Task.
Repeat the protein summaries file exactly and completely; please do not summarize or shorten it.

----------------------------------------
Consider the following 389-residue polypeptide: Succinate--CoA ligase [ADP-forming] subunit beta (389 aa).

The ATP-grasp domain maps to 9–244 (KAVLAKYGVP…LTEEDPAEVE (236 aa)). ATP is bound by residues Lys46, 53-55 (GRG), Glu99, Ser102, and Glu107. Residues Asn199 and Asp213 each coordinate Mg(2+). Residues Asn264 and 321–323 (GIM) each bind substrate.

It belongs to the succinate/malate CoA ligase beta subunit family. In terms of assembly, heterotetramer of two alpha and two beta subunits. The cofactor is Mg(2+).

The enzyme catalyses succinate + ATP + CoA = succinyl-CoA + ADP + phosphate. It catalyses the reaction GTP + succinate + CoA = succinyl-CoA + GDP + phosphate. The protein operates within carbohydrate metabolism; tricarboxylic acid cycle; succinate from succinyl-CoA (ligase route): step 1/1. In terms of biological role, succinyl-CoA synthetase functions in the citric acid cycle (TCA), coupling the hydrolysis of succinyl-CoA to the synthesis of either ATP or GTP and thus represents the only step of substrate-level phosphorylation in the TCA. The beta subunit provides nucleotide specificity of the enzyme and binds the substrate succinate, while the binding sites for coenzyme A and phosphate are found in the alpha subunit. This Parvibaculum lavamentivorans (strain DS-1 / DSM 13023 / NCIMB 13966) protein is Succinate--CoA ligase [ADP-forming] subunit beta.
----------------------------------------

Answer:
Consider the following 389-residue polypeptide: Succinate--CoA ligase [ADP-forming] subunit beta (389 aa).

The ATP-grasp domain maps to 9–244 (KAVLAKYGVP…LTEEDPAEVE (236 aa)). ATP is bound by residues Lys46, 53-55 (GRG), Glu99, Ser102, and Glu107. Residues Asn199 and Asp213 each coordinate Mg(2+). Residues Asn264 and 321–323 (GIM) each bind substrate.

It belongs to the succinate/malate CoA ligase beta subunit family. In terms of assembly, heterotetramer of two alpha and two beta subunits. The cofactor is Mg(2+).

The enzyme catalyses succinate + ATP + CoA = succinyl-CoA + ADP + phosphate. It catalyses the reaction GTP + succinate + CoA = succinyl-CoA + GDP + phosphate. The protein operates within carbohydrate metabolism; tricarboxylic acid cycle; succinate from succinyl-CoA (ligase route): step 1/1. In terms of biological role, succinyl-CoA synthetase functions in the citric acid cycle (TCA), coupling the hydrolysis of succinyl-CoA to the synthesis of either ATP or GTP and thus represents the only step of substrate-level phosphorylation in the TCA. The beta subunit provides nucleotide specificity of the enzyme and binds the substrate succinate, while the binding sites for coenzyme A and phosphate are found in the alpha subunit. This Parvibaculum lavamentivorans (strain DS-1 / DSM 13023 / NCIMB 13966) protein is Succinate--CoA ligase [ADP-forming] subunit beta.